Connecting again

An old photo helps reunite two Colts teammates and friends 53 years later

October 08, 2008|By Mike Klingaman | Mike Klingaman,

Look at the picture, taken in a dime-store photo booth in 1955. What do you see? A black-and-white snapshot of black and white buddies hanging out - in black-and-white, segregated times. They seem an odd pair. One wears a wide smile, a starched shirt and a bow tie. He glows with the naivete of Barney Fife. His friend, dressed casually, is smiling, too. But his is a weathered, worldly smile, a look born, perhaps, of the day. Both men, then Baltimore Colts rookies, would leave their mark on pro sports.

Bow Tie, aka Raymond Berry, helped lead the Colts to two world championships during a stellar career as a Hall of Fame receiver.

Teammate Leroy Vaughn left football after one season. His son, Maurice "Mo" Vaughn, became a big league slugger and the American League's Most Valuable Player in 1995.

And the photo? It lay tucked away in Berry's belongings, forgotten for more than a half-century before he discovered it last year.

Finding the picture led Berry to search for Vaughn, whom he hadn't seen in 50 years.

Back then, racism was still rampant in America. Had the picture been taken in the deep South - had a white man and a black man entered a coin-operated photo booth, shared the single stool and closed the curtain - there would have been hell to pay.

But it was during a road trip to Chicago or New York that two first-year players stepped into a Woolworth's, spent a quarter and forged their friendship on a wallet-sized keepsake.

Last year, when they reconnected, they spoke by phone, shared memories and vowed to reunite this summer. Soon after that conversation, a letter arrived at Vaughn's home in Midlothian, Va.

Inside was a copy of the vintage photo. Vaughn placed it on the coffee table in his living room. Berry's picture sits on the desk of his office in his house in Murfreesboro, Tenn.

Vaughn is now a retired high school principal; Berry is the spokesman for a national insurance company. Both are 75.

But in 1955, they were a couple of low-grade, 22-year-old rookies determined to stick with the Colts.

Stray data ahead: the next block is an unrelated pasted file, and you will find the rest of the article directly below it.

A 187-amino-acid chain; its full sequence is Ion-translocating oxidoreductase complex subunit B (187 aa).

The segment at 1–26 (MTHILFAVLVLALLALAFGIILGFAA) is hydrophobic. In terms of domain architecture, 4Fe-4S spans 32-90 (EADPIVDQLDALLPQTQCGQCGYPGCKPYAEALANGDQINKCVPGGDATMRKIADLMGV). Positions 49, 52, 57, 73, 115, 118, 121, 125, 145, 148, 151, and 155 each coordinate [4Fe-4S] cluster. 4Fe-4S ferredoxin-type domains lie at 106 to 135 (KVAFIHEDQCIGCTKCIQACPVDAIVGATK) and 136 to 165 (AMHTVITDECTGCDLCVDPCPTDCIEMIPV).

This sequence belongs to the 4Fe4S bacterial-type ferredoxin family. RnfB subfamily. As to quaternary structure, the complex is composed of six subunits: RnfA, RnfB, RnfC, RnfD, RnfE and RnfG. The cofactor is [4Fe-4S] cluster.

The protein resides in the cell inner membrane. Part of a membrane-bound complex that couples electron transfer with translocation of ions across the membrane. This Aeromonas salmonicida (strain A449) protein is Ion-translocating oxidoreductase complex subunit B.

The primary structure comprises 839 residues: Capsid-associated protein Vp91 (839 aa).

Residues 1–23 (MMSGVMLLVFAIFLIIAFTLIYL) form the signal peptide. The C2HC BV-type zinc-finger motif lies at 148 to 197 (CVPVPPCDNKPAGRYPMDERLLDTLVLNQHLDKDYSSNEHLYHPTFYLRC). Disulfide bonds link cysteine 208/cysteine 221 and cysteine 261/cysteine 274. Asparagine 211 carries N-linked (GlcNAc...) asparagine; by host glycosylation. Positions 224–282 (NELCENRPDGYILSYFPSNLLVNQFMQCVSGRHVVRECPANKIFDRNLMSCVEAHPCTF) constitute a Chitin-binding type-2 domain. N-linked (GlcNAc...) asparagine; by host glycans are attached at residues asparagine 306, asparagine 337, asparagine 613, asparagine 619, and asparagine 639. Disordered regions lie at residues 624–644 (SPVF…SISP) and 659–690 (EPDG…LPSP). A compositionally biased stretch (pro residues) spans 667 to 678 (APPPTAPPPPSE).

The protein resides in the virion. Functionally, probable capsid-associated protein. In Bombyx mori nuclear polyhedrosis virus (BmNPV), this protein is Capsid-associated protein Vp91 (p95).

Each arrived in camp unnoticed. Berry, myopic and slow afoot, was a 20th-round draft pick out of Southern Methodist University. Vaughn, a native Baltimorean, was a free agent from Virginia Union, where he had starred at quarterback - a door then closed to almost all black players in the pros.

They met during training camp at Western Maryland (now McDaniel) College in Westminster: a country boy from north Texas and a steelworker's son from a working-class neighborhood in South Baltimore. Both single, Berry and Vaughn played catch, met for chow, shot some pool, shared some laughs.

"It was as if we'd been drawn together by a magnet," Vaughn said.

Occasionally, in their free time, the two would drive to Baltimore in Berry's black 1950 Chevy to see the sights or maybe catch a show. Vaughn took Berry with him on a visit to his alma mater, Carver Tech, an all-black trade school on the city's west side. Once, Berry and several other Colts invited Vaughn to a movie at the Hippodrome Theater. Turned away because of Vaughn's presence, the players went instead to the Regent Theater in a black neighborhood on Pennsylvania Avenue.

"We hit it off real good," Berry said of their relationship. "Who would have thought, back then, that the best friend of a guy from Texas would be a black quarterback?"

Vaughn remembered Berry for his character and drive. Bigotry, he said, was absent.

"I'd been around long enough to smell it," Vaughn said, "but I didn't smell it at all. Raymond and I really became friends."

Times were changing in Baltimore. In 1954, the city had been among the first to desegregate its public schools. A year later, had they wanted, Berry and Vaughn could have sat together for the first time at the lunch counter at a Read's drug store. Or played tennis on the same court at Druid Hill Park without risk of arrest.

But integration came in fits and starts. In 1955, if a black woman tried on a hat in a Baltimore department store, she was expected to buy it. Overt racism died grudgingly. Not until 1963 would Gwynn Oak Amusement Park in Woodlawn or the Northwood Theatre (near then-Morgan State College) admit black patrons.

Pro football was changing, too. By 1955, black players had gained a toehold in the NFL. Three blacks made the Colts' roster that season, and though Vaughn wasn't one, he did make the team's taxi (practice) squad.

Berry? He caught 13 passes that season, a measly sum on a 5-6-1 club that finished 10th in passing yardage among 12 teams.

But Berry was developing a quirky work ethic that would soon become legend. Resolute and obsessive, he sought perfection. And the strong-armed Vaughn helped him in that pursuit.

"Raymond and I worked out every chance we got," Vaughn said. "On Mondays [the players' day off], he'd pick me up in that beat-up old car at my parents' place on Franklin Street, and we'd go to Druid Hill or Clifton Park to practice his pass patterns.

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